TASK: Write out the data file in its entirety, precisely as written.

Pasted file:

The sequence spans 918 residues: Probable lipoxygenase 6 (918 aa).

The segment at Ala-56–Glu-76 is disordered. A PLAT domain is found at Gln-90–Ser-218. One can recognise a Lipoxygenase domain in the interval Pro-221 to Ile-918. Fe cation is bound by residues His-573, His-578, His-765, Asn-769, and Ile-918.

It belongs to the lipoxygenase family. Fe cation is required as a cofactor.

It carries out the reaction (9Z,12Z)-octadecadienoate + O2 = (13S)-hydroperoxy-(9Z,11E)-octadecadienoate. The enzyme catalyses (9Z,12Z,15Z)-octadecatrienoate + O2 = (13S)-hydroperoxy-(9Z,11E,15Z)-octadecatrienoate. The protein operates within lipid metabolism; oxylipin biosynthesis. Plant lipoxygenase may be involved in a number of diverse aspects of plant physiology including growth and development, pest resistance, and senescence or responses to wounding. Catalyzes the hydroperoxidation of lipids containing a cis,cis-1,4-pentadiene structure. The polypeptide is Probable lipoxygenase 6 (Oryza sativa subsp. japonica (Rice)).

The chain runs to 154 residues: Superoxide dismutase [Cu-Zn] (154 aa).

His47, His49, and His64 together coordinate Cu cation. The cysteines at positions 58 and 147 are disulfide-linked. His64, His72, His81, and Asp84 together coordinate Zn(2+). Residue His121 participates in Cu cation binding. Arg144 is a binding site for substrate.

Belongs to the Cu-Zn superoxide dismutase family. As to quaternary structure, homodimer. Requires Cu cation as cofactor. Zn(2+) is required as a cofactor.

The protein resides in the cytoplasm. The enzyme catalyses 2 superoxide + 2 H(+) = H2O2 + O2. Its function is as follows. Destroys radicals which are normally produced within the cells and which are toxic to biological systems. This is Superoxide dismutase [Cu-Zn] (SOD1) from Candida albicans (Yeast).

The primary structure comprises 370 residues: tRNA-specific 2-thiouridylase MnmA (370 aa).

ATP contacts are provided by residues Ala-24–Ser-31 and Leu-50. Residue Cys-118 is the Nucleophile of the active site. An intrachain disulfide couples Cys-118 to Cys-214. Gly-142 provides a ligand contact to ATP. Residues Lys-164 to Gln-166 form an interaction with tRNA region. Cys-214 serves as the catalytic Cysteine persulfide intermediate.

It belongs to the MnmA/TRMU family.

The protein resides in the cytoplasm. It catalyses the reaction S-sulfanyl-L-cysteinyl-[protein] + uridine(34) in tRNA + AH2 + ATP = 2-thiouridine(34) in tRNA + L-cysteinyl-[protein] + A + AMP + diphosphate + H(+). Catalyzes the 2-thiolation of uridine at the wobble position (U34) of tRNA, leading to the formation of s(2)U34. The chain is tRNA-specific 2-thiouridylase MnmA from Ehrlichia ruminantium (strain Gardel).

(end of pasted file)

The sequence spans 918 residues: Probable lipoxygenase 6 (918 aa).

The segment at Ala-56–Glu-76 is disordered. A PLAT domain is found at Gln-90–Ser-218. One can recognise a Lipoxygenase domain in the interval Pro-221 to Ile-918. Fe cation is bound by residues His-573, His-578, His-765, Asn-769, and Ile-918.

It belongs to the lipoxygenase family. Fe cation is required as a cofactor.

It carries out the reaction (9Z,12Z)-octadecadienoate + O2 = (13S)-hydroperoxy-(9Z,11E)-octadecadienoate. The enzyme catalyses (9Z,12Z,15Z)-octadecatrienoate + O2 = (13S)-hydroperoxy-(9Z,11E,15Z)-octadecatrienoate. The protein operates within lipid metabolism; oxylipin biosynthesis. Plant lipoxygenase may be involved in a number of diverse aspects of plant physiology including growth and development, pest resistance, and senescence or responses to wounding. Catalyzes the hydroperoxidation of lipids containing a cis,cis-1,4-pentadiene structure. The polypeptide is Probable lipoxygenase 6 (Oryza sativa subsp. japonica (Rice)).

The chain runs to 154 residues: Superoxide dismutase [Cu-Zn] (154 aa).

His47, His49, and His64 together coordinate Cu cation. The cysteines at positions 58 and 147 are disulfide-linked. His64, His72, His81, and Asp84 together coordinate Zn(2+). Residue His121 participates in Cu cation binding. Arg144 is a binding site for substrate.

Belongs to the Cu-Zn superoxide dismutase family. As to quaternary structure, homodimer. Requires Cu cation as cofactor. Zn(2+) is required as a cofactor.

The protein resides in the cytoplasm. The enzyme catalyses 2 superoxide + 2 H(+) = H2O2 + O2. Its function is as follows. Destroys radicals which are normally produced within the cells and which are toxic to biological systems. This is Superoxide dismutase [Cu-Zn] (SOD1) from Candida albicans (Yeast).

The primary structure comprises 370 residues: tRNA-specific 2-thiouridylase MnmA (370 aa).

ATP contacts are provided by residues Ala-24–Ser-31 and Leu-50. Residue Cys-118 is the Nucleophile of the active site. An intrachain disulfide couples Cys-118 to Cys-214. Gly-142 provides a ligand contact to ATP. Residues Lys-164 to Gln-166 form an interaction with tRNA region. Cys-214 serves as the catalytic Cysteine persulfide intermediate.

It belongs to the MnmA/TRMU family.

The protein resides in the cytoplasm. It catalyses the reaction S-sulfanyl-L-cysteinyl-[protein] + uridine(34) in tRNA + AH2 + ATP = 2-thiouridine(34) in tRNA + L-cysteinyl-[protein] + A + AMP + diphosphate + H(+). Catalyzes the 2-thiolation of uridine at the wobble position (U34) of tRNA, leading to the formation of s(2)U34. The chain is tRNA-specific 2-thiouridylase MnmA from Ehrlichia ruminantium (strain Gardel).